The Asian Cup’s fourth and final group features a number of intriguing and history-making pairings that should satisfy both fans and neutrals.
The most featured team are undoubtedly defending champions Japan, who will be looking to add a fifth continental trophy to their case. The Samurai Blue will want to recover from last year’s disappointing World Cup showing and prove that they are still the ‘King of Asia.” They’ll do so under new coach Javier Aguirre, who is under fire from domestic media following accusations of match-fixing during his time as the manager of Spain’s Real Zaragoza.
Japan are joined by 2007 winners Iraq, who only last month appointed Radhi Shenaishil as their new coach. The Lions of Mesopotamia bowed out of 2014’s WAFF Championship and Gulf Cup of Nations without a win in the group stages, and indeed have not won in the last 10 months.
Jordan, who were grouped with Japan and Iraq in the final group stage of Asian qualifying for the 2014 World Cup, will be seeking revenge after missing out on Brazil. Ray Wilkins’ side are winless since a March 2014 Asian Cup qualifier win over Syria; seven of the nine matches they’ve played since then were against fellow Asian Cup participants.
Last but not least are debutantes Palestine, who booked their ticket to Australia by winning the 2014 AFC Challenge Cup with a victory over Philippines. Their preparations, against a socio-political backdrop the likes of which few teams have ever faced in their history, have brought promise, including a win at Vietnam, a narrow loss to Uzbekistan, and a scoreless draw against China.
TEAM TO WATCH
Palestine will have nothing to lose in their first Asian Cup, and though a defeat seems likely against Japan they’ll be eager to steal points from their West Asian rivals who are in poor form. Backed by a significant expat population (roughly 10,000 of whom reside in Australia), the Strivers may not win games but they can certainly win hearts and minds.
PLAYER TO WATCH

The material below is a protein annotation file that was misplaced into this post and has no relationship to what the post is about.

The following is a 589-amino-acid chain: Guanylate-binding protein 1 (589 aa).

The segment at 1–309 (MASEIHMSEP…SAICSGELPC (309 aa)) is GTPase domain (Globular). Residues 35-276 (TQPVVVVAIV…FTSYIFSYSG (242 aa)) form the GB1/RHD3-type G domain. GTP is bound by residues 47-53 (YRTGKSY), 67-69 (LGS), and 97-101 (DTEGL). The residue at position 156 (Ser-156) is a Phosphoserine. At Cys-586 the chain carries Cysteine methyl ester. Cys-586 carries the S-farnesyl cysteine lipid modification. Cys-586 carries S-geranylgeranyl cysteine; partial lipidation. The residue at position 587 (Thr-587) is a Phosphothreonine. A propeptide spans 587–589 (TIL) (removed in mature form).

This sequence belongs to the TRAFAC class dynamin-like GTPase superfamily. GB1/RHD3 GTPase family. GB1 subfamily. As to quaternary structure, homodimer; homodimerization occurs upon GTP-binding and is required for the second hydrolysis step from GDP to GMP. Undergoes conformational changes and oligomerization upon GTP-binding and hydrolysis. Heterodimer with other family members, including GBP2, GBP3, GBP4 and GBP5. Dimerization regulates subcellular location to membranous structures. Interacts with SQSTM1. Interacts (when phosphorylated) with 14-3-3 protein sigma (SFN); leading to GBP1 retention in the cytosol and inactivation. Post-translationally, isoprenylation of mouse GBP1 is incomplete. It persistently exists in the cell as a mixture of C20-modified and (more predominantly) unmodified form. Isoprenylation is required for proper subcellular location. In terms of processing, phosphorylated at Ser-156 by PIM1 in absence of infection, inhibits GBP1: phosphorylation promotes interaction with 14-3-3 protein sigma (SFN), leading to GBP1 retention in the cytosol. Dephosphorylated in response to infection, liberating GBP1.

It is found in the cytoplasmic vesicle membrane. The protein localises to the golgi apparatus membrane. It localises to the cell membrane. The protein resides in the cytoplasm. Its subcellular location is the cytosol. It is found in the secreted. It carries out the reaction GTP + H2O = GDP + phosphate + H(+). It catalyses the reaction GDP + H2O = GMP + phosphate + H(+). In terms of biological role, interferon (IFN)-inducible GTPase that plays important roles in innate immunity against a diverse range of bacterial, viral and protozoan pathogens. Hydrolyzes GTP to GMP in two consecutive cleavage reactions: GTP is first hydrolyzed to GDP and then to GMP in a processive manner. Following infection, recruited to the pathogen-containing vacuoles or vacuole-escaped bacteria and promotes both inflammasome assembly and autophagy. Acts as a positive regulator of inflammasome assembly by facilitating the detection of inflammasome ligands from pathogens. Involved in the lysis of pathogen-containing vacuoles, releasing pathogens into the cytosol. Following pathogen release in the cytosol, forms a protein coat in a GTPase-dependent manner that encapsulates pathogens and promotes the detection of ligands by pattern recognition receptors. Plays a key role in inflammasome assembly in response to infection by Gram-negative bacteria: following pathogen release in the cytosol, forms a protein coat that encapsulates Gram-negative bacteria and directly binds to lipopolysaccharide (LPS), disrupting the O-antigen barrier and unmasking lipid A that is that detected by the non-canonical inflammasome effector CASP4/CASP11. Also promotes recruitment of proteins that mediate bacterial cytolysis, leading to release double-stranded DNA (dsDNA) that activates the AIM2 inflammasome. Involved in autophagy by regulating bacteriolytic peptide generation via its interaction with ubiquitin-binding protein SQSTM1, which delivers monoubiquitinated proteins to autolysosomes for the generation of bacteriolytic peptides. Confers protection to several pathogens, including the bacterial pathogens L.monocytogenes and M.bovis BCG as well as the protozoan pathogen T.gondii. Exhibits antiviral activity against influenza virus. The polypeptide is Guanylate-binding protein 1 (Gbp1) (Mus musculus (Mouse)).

As star teammates Shinji Kagawa and Keisuke Honda soak up the media attention, Shinji Okazaki has quietly become Japan’s greatest assets, with eight goals for Mainz in this season’s Bundesliga. His 40 international goals make him the top active player and third all-time; look for the 28 year old to add to his total in Australia.
WHO WILL GO THROUGH?
At first glance it’s easy to say that Japan and Iraq will progress, and the same is true at second and third glance as well. Short of having their goalkeepers replaced by some of Australia’s many adorable yet dangerous wildlife, scenarios that see Japan failing to reach the knockout stage are few and far between. Iraq, despite hardly being in good form themselves, can rely on experience.
Of the two outliers, Jordan seem most likely to cause an upset and can recall having beaten Japan as recently as 2012 in a World Cup qualifier. Palestine too are fearless, and may find enough points from their West Asian brethren to put them in contention for their stated goal of reaching the knockout stage.
MATCH TO WATCH
All things being equal, the meeting of Iraq and Japan in Brisbane on January 16 should determine who finishes first in Group D, and by extension which team will avoid having to travel to Canberra for the quarterfinals rather than spend the knockout stage in the Sydney area. The matchup between the tournament’s last two champions will bring plenty of fireworks to Brisbane Stadium, as Iraq will hope to avenge their two most recent 1-0 losses to Japan in World Cup qualifying.